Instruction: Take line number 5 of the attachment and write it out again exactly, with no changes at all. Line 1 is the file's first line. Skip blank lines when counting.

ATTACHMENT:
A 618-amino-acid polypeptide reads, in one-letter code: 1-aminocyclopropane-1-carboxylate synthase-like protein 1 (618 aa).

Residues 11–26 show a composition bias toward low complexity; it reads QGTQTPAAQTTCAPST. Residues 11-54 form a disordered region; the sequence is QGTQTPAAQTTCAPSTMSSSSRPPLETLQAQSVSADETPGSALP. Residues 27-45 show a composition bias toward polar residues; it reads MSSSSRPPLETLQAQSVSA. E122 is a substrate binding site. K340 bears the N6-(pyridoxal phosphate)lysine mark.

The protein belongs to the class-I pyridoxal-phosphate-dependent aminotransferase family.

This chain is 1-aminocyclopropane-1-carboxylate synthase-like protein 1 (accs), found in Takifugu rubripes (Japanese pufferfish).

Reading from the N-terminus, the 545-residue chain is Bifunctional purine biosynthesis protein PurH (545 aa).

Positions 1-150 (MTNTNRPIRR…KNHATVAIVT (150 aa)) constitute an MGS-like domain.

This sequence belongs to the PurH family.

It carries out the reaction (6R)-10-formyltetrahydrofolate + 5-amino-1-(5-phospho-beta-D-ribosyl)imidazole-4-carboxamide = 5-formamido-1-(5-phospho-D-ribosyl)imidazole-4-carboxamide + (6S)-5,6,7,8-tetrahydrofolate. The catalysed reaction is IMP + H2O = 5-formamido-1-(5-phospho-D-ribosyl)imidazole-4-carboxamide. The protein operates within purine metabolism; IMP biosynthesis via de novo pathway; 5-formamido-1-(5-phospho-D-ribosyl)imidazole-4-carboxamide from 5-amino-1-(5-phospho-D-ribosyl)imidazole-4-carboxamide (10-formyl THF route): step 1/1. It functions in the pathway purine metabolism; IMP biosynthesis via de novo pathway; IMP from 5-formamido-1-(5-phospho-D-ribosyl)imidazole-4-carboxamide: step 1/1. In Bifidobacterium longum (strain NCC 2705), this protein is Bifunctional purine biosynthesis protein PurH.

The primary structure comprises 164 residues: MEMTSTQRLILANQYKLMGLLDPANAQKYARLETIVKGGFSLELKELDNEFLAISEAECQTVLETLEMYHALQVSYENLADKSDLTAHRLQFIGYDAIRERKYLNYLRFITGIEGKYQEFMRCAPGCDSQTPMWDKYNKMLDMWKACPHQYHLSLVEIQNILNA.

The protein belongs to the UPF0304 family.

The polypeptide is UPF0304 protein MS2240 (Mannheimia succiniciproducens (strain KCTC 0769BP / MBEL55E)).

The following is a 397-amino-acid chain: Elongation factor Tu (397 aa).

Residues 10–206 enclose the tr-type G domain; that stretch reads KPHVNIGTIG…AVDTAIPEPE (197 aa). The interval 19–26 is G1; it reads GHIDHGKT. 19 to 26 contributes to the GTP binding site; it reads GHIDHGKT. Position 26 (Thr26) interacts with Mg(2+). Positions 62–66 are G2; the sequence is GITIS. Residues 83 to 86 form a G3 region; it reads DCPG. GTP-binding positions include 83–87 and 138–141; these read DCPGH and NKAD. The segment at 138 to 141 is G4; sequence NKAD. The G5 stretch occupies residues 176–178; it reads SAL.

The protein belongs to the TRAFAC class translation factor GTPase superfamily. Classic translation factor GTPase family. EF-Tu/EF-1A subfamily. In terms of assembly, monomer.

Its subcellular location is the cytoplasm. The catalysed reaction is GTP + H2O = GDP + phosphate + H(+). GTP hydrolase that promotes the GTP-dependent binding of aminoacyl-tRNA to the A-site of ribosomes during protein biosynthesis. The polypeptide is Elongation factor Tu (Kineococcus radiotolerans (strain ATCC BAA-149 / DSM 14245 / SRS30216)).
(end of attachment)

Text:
Reading from the N-terminus, the 545-residue chain is Bifunctional purine biosynthesis protein PurH (545 aa).